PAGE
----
Our Digitized Professional Lives: How Technology Was Used In Rio 2016

Over the last two decades, our life has been slowly, but surely overridden by technology. Take a second to look around you. How many screens do you see and...

Over the last two decades, our life has been slowly, but surely overridden by technology. Take a second to look around you. How many screens do you see and use on a daily basis? For example, your television, or your Smartphone? Did you incorporate the one you’re reading this on? Technology is such an innovative and useful tool that we must take advantage of, especially it being 2016. Technology can be used to enhance pretty much anything. So what has technology been used for as of recent? The Rio 2016 Olympics. Technology is able to transform life everyday. Here are some prime examples and uses of technology in the Olympics.

According to Rio 2016’s online site, volleyball, probably one of the most hyped about games to watch at the Olympics; teams will be able to operate video reviews to contest a referee’s call. This is definitely not something new in sports. MLB brought this rule into account I believe about a year or two ago. It definitely changes the results of games.  Excitingly, this is the first year the Olympics is enforcing this technological use. A second referee will draw on television images to confirm any disputed points. Reruns of plays will be displayed on the giant screen in the arena, while the second referee assesses the objection.  I think having this adds suspense and drama to the game.  The crowd will be anticipating the result, with already having in their own minds what they believe the call should be. As I have already witnessed with MLB, there will be happy and unhappy cheers from the audience.

Another example, where technology was used as a device for assistance was with swimming. They have incorporated digital lap counters. The device automatically updates the lap count of the swimmer, once the swimmer has touched the pad marking its count. I think this an ingenious idea as I think it is likely that swimmers would lose their lap count. I think this gives them time to focus more attention on winning their race, hence their performance. Technology is giving the athletes the gift of focus and mindset. Let technology worry about the counting.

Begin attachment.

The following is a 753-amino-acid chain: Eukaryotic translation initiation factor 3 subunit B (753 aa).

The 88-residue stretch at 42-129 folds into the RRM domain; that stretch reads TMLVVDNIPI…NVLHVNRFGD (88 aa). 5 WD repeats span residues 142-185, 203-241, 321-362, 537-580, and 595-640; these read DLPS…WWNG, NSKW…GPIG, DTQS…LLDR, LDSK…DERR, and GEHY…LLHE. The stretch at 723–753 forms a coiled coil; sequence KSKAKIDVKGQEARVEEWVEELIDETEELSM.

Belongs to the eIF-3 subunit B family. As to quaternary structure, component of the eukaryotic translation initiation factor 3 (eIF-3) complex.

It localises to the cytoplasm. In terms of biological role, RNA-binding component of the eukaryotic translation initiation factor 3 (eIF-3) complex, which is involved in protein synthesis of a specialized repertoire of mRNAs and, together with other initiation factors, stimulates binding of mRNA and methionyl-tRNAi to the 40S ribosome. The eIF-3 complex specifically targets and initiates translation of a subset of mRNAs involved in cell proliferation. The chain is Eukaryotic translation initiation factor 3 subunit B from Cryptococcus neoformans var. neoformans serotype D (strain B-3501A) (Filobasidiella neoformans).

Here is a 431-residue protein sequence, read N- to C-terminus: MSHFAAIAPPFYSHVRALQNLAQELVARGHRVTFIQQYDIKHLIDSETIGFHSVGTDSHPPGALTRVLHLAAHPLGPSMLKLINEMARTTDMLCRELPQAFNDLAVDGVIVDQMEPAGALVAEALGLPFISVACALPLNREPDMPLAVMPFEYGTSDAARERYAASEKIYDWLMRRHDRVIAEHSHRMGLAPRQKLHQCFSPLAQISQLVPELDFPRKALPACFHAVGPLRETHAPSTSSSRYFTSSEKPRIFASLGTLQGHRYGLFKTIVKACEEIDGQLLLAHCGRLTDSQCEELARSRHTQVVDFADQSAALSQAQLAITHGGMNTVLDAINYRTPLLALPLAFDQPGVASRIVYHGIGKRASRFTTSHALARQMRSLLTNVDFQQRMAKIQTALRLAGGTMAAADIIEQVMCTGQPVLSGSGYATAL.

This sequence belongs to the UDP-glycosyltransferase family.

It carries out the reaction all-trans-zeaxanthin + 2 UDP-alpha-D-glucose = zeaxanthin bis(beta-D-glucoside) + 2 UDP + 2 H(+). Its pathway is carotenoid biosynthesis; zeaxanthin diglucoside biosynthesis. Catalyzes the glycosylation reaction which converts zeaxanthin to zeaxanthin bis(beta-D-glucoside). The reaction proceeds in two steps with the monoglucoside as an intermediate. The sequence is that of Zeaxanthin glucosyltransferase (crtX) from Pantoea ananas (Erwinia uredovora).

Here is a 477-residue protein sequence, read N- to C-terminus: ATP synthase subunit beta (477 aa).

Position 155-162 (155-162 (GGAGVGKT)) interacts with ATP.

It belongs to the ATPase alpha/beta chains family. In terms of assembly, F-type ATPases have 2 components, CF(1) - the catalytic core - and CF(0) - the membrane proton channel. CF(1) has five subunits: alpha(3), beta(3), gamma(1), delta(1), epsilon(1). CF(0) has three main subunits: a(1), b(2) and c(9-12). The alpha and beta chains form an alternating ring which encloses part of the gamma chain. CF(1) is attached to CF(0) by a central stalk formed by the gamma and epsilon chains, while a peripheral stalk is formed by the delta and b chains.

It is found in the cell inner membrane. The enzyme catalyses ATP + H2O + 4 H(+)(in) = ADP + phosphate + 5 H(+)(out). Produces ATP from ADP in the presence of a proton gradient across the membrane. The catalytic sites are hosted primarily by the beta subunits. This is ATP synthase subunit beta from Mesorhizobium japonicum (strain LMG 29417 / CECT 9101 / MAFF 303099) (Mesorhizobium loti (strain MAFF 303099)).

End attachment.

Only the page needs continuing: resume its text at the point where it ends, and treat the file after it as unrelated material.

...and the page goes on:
Technological assistance doesn’t stop there, with canoe and rowing events, they have incorporated GPS tools. Attached to every canoe, viewers will be able to witness and see with their own eyes, important statistics such as speed and direction. I think we can all agree these two tools are very important, with this particular sport. Speed is ultimately what sets competitors apart from winning and losing. This is not only an experience change for the athletes, but also for the crowd. They will be able to see the different tactics used by each team; the biggest thing they will be able to see is the change in speed.

With archery, technology is unfortunately replacing a judge. When the arrow hits the target, the system shows the score on the big screen for everyone to witness. But what’s been added with this new system is that the new system is able to make out the precise point of the arrow in the target inside an precision of 0.2 mm. Lets face it, it is so much more accurate than what the human eye is capable of. It is so fast that the score is displayed on the big screen after one second that the arrow hits the target. So as you can see it is nothing personal, it is just business. Wouldn’t you want things to be exact?  Technology has so much capabilities, capabilities that are far beyond our reach and capacity. This I find is very similar to baseball. With baseball of course you need an empire, but when a pitcher throws a ball viewers can see for themselves on the screen if the ball is a ball or strike according to technology. On your TV screens, it will show you exactly if it is a ball or strike. Now of course empires aren’t perfect, but it is frustrating when a batter is called out when the pitcher has thrown a ball and we can see it with our eyes. I think it’s important to be as precise as we can and with technology it gives us this power.